Europe’s travel disruption woes continue with new strikes looming


An aircraft making its landing approach to Heathrow Airport in London in November. Airport and airline workers around Europe are said to go on strike throughout this month. — Reuters

Europe is bracing for new strikes affecting airlines ahead of its busiest Christmas travel season in three years, after months of disruption since the end of Covid-19 lockdowns.

Since the summer, strikes and staff shortages have forced European airlines to cancel thousands of flights to avoid long queues at major airports, and some disruptions persist as the end of 2022 nears.

Here is a summary of some of the developments:

Labour unrest

After job and pay cuts when Covid-19 halted travel, staff across the industry from pilots to baggage handlers are asking for big pay increases and better working conditions.

  • Border Force workers at several major British airports including the country’s busiest, Heathrow, will go on strike for eight days this month in a dispute over pay, threatening disruption to Christmas travel.
  • Heathrow baggage handlers employed by Menzies have also said they would strike in mid-December.
  • Hundreds of workers at Heathrow already walked out for three days in November over demands for better pay in the run-up to the soccer World Cup in Qatar.
  • Trade unions UNAC and SNGAF called for strike action over work conditions at Air France from Dec 22 to Jan 2.
  • On Dec 6, EasyJet averted a French cabin crew strike over the holiday period after it agreed to raise base pay by 7.5% while paying an additional ¤3,000 (RM13,974) bonus to staffers.
  • Labour union FNV said in October that Amsterdam Schiphol airport offered security workers a pay rise of 20% on average to try to solve ongoing st aff shortages. Schiphol, one of Europe’s busiest airports, has grappled with long passenger queues for months and has cut capacity due to the lack of security staff.
  • Ryanair’s Spanish cabin crew union members are striking from Monday to Thursday every week until Jan 7 over demands for higher pay and better working conditions.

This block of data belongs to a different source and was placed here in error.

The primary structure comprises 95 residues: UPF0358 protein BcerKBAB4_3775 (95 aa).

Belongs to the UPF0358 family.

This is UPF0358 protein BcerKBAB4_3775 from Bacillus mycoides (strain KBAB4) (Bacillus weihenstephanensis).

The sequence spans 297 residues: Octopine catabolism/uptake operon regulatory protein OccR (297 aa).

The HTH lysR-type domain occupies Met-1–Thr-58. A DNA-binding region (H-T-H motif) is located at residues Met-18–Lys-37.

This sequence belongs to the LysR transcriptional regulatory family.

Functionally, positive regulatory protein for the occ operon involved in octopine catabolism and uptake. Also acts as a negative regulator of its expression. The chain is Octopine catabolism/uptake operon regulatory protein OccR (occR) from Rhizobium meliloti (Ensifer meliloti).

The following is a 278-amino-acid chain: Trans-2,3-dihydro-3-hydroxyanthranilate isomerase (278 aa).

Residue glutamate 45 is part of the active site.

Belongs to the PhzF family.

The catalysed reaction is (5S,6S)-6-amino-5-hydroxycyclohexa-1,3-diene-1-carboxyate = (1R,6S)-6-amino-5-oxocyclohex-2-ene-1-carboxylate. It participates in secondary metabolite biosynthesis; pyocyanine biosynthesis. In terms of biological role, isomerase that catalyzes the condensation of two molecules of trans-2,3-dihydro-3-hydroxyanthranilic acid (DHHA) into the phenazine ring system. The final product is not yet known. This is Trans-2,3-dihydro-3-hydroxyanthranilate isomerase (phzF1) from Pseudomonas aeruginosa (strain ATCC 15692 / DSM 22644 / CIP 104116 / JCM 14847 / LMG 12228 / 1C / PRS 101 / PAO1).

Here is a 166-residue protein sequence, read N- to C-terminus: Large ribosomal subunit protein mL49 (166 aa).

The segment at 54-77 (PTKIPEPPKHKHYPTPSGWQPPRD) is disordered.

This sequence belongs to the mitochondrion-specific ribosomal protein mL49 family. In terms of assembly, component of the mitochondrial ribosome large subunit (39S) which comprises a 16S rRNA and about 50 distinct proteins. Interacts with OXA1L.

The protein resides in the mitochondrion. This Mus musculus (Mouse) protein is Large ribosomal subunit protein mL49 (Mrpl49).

• In September, Lufthansa and pilots’ union VC reached a deal in a wage dispute. SAS and Ryanair agreed terms with pilots in July, while British Airways and KLM signed deals with ground staffers. Norwegian Air in June agreed a 3.7% pay rise for pilots.
Schedule cuts, caps on passengers

Airlines including Lufthansa, British Airways, easyJet, KLM and Wizz Air had cut thousands of flights from their summer schedules as major airports capped passenger numbers.

  • Schiphol said on Sept 29 it would reduce daily passenger numbers by around a fifth until at least March 2023, as it struggles to solve a shortage of security staff.
  • Heathrow lifted its 100,000 daily passenger limit at the end of October and has ruled out capping passenger numbers for the Christmas peak. Its CEO on Nov 21 said the numbers would not be capped in summer 2023 either.
  • British Airways said in August it would reduce its winter schedule by 8%, impacting around 10,000 flights.
Hiring and incentives

Industry executives say it is hard to recruit for often physically demanding, relatively low paid work at airports usually located out of town. Training new hires and getting them security clearance also takes months.

  • Lufthansa said on Nov 21 it planned to hire 20,000 new employees mainly in product-related and service-oriented areas.
  • Schiphol agreed to pay 15,000 cleaners, baggage handlers and security staff ¤5.25 (RM24.45) extra per hour during the summer.
  • Airport security company ICTS, which operates at Paris’ Charles de Gaulle, has offered 150 euros for staff who sign up new recruits, a CGT union representative said. – Reuters
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